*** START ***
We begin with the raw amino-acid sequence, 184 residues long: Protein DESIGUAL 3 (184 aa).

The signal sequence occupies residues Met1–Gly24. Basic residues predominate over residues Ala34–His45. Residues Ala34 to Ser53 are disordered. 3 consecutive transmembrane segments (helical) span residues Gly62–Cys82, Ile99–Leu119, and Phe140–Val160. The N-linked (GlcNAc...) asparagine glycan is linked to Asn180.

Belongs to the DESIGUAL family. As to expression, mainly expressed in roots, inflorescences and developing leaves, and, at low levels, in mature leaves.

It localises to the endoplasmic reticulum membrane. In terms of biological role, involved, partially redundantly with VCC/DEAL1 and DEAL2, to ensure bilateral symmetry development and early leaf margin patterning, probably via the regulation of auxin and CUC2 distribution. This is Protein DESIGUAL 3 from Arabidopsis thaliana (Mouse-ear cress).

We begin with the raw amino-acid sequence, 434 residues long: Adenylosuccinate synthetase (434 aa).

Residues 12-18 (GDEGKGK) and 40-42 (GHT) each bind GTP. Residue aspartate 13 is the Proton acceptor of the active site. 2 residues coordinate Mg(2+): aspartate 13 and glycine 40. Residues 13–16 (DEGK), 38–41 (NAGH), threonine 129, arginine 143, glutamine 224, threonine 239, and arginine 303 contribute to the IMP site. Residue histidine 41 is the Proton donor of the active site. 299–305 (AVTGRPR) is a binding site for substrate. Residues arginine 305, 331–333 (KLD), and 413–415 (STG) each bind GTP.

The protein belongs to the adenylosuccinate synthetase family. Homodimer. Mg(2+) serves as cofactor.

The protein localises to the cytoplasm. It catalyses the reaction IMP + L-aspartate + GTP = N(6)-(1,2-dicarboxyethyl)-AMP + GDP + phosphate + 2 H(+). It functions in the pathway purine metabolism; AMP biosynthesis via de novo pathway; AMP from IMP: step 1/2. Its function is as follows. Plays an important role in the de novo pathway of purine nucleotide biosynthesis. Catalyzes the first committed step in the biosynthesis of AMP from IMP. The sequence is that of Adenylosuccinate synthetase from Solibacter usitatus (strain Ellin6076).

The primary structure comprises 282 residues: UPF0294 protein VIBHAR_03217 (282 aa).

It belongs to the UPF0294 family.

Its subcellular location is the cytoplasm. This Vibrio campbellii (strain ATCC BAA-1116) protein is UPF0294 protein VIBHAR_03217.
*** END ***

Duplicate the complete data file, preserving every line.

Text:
We begin with the raw amino-acid sequence, 184 residues long: Protein DESIGUAL 3 (184 aa).

The signal sequence occupies residues Met1–Gly24. Basic residues predominate over residues Ala34–His45. Residues Ala34 to Ser53 are disordered. 3 consecutive transmembrane segments (helical) span residues Gly62–Cys82, Ile99–Leu119, and Phe140–Val160. The N-linked (GlcNAc...) asparagine glycan is linked to Asn180.

Belongs to the DESIGUAL family. As to expression, mainly expressed in roots, inflorescences and developing leaves, and, at low levels, in mature leaves.

It localises to the endoplasmic reticulum membrane. In terms of biological role, involved, partially redundantly with VCC/DEAL1 and DEAL2, to ensure bilateral symmetry development and early leaf margin patterning, probably via the regulation of auxin and CUC2 distribution. This is Protein DESIGUAL 3 from Arabidopsis thaliana (Mouse-ear cress).

We begin with the raw amino-acid sequence, 434 residues long: Adenylosuccinate synthetase (434 aa).

Residues 12-18 (GDEGKGK) and 40-42 (GHT) each bind GTP. Residue aspartate 13 is the Proton acceptor of the active site. 2 residues coordinate Mg(2+): aspartate 13 and glycine 40. Residues 13–16 (DEGK), 38–41 (NAGH), threonine 129, arginine 143, glutamine 224, threonine 239, and arginine 303 contribute to the IMP site. Residue histidine 41 is the Proton donor of the active site. 299–305 (AVTGRPR) is a binding site for substrate. Residues arginine 305, 331–333 (KLD), and 413–415 (STG) each bind GTP.

The protein belongs to the adenylosuccinate synthetase family. Homodimer. Mg(2+) serves as cofactor.

The protein localises to the cytoplasm. It catalyses the reaction IMP + L-aspartate + GTP = N(6)-(1,2-dicarboxyethyl)-AMP + GDP + phosphate + 2 H(+). It functions in the pathway purine metabolism; AMP biosynthesis via de novo pathway; AMP from IMP: step 1/2. Its function is as follows. Plays an important role in the de novo pathway of purine nucleotide biosynthesis. Catalyzes the first committed step in the biosynthesis of AMP from IMP. The sequence is that of Adenylosuccinate synthetase from Solibacter usitatus (strain Ellin6076).

The primary structure comprises 282 residues: UPF0294 protein VIBHAR_03217 (282 aa).

It belongs to the UPF0294 family.

Its subcellular location is the cytoplasm. This Vibrio campbellii (strain ATCC BAA-1116) protein is UPF0294 protein VIBHAR_03217.